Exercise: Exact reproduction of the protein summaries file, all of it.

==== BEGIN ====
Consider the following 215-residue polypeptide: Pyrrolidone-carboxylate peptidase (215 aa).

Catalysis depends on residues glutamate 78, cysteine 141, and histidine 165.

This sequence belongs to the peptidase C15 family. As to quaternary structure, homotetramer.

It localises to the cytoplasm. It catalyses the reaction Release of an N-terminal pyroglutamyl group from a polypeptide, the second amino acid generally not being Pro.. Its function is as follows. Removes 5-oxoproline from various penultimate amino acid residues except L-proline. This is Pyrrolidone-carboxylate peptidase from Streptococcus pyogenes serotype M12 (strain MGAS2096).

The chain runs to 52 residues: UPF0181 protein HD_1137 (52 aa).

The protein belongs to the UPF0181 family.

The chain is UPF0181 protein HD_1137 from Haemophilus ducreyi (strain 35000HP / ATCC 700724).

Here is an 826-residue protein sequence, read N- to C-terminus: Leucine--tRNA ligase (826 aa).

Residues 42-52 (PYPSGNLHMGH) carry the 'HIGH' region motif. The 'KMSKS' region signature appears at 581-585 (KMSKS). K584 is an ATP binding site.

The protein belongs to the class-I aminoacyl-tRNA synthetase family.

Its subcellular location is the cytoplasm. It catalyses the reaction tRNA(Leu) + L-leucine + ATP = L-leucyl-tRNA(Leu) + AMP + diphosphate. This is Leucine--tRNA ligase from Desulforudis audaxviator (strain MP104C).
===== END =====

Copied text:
Consider the following 215-residue polypeptide: Pyrrolidone-carboxylate peptidase (215 aa).

Catalysis depends on residues glutamate 78, cysteine 141, and histidine 165.

This sequence belongs to the peptidase C15 family. As to quaternary structure, homotetramer.

It localises to the cytoplasm. It catalyses the reaction Release of an N-terminal pyroglutamyl group from a polypeptide, the second amino acid generally not being Pro.. Its function is as follows. Removes 5-oxoproline from various penultimate amino acid residues except L-proline. This is Pyrrolidone-carboxylate peptidase from Streptococcus pyogenes serotype M12 (strain MGAS2096).

The chain runs to 52 residues: UPF0181 protein HD_1137 (52 aa).

The protein belongs to the UPF0181 family.

The chain is UPF0181 protein HD_1137 from Haemophilus ducreyi (strain 35000HP / ATCC 700724).

Here is an 826-residue protein sequence, read N- to C-terminus: Leucine--tRNA ligase (826 aa).

Residues 42-52 (PYPSGNLHMGH) carry the 'HIGH' region motif. The 'KMSKS' region signature appears at 581-585 (KMSKS). K584 is an ATP binding site.

The protein belongs to the class-I aminoacyl-tRNA synthetase family.

Its subcellular location is the cytoplasm. It catalyses the reaction tRNA(Leu) + L-leucine + ATP = L-leucyl-tRNA(Leu) + AMP + diphosphate. This is Leucine--tRNA ligase from Desulforudis audaxviator (strain MP104C).